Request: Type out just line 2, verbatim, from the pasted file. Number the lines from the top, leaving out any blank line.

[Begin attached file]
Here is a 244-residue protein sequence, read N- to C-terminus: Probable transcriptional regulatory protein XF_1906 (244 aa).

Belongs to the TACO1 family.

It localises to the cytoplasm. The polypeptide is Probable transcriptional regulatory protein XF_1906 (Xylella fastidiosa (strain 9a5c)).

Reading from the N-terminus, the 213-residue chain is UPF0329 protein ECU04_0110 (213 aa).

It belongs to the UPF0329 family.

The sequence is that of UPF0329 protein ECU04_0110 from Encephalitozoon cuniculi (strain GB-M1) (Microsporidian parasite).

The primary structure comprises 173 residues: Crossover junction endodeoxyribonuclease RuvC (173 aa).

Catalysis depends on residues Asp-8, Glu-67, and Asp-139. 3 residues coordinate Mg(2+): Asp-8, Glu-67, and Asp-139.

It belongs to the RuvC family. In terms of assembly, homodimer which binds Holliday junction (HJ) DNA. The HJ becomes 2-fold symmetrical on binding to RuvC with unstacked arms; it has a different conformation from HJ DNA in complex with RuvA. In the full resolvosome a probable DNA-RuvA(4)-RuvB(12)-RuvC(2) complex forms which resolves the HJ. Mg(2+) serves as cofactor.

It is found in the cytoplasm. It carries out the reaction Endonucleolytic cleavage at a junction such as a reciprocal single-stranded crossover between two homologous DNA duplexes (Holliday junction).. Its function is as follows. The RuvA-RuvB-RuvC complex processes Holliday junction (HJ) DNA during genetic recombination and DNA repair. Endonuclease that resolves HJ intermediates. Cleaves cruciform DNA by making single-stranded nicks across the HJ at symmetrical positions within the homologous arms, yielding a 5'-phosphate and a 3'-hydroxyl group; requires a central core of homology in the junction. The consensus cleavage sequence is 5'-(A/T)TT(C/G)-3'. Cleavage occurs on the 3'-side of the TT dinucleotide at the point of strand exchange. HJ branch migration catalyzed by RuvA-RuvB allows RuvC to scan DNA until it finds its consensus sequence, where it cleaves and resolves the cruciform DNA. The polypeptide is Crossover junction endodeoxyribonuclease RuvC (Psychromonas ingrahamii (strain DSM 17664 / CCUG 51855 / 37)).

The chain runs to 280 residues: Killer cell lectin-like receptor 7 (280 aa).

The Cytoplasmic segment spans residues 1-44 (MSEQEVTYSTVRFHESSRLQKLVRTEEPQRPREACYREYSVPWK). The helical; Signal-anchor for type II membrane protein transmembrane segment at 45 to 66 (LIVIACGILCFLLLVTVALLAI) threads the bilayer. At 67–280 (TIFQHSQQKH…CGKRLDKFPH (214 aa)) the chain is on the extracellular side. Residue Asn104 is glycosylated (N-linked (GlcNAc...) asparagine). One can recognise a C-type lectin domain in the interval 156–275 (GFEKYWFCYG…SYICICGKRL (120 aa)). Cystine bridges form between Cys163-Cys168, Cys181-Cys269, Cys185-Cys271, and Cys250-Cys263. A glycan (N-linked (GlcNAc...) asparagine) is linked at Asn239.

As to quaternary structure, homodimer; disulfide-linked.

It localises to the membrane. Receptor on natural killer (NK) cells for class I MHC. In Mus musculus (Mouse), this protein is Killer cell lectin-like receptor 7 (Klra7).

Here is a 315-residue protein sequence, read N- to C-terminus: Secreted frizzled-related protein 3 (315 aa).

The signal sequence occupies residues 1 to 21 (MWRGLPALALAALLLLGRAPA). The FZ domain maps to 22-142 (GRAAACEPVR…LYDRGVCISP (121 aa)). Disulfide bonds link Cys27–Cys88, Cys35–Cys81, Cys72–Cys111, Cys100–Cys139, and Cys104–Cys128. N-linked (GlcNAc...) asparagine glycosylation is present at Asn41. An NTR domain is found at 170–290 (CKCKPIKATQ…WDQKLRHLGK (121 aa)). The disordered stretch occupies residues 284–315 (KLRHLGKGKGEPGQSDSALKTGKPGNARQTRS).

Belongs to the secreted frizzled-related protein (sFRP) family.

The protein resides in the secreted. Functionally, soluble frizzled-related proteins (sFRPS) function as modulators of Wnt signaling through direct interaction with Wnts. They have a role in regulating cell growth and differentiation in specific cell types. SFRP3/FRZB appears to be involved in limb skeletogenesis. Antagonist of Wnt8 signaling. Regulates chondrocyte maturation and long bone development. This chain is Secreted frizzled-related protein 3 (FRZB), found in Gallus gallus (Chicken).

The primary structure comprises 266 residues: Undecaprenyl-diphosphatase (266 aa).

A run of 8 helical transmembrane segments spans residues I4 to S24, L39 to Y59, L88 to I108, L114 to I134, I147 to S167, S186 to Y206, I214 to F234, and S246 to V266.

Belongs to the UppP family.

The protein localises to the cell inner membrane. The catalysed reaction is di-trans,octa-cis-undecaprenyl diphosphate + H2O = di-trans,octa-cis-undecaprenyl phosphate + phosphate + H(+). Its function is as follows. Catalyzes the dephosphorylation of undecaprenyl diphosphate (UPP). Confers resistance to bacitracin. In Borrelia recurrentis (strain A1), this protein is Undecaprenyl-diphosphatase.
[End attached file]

Belongs to the TACO1 family.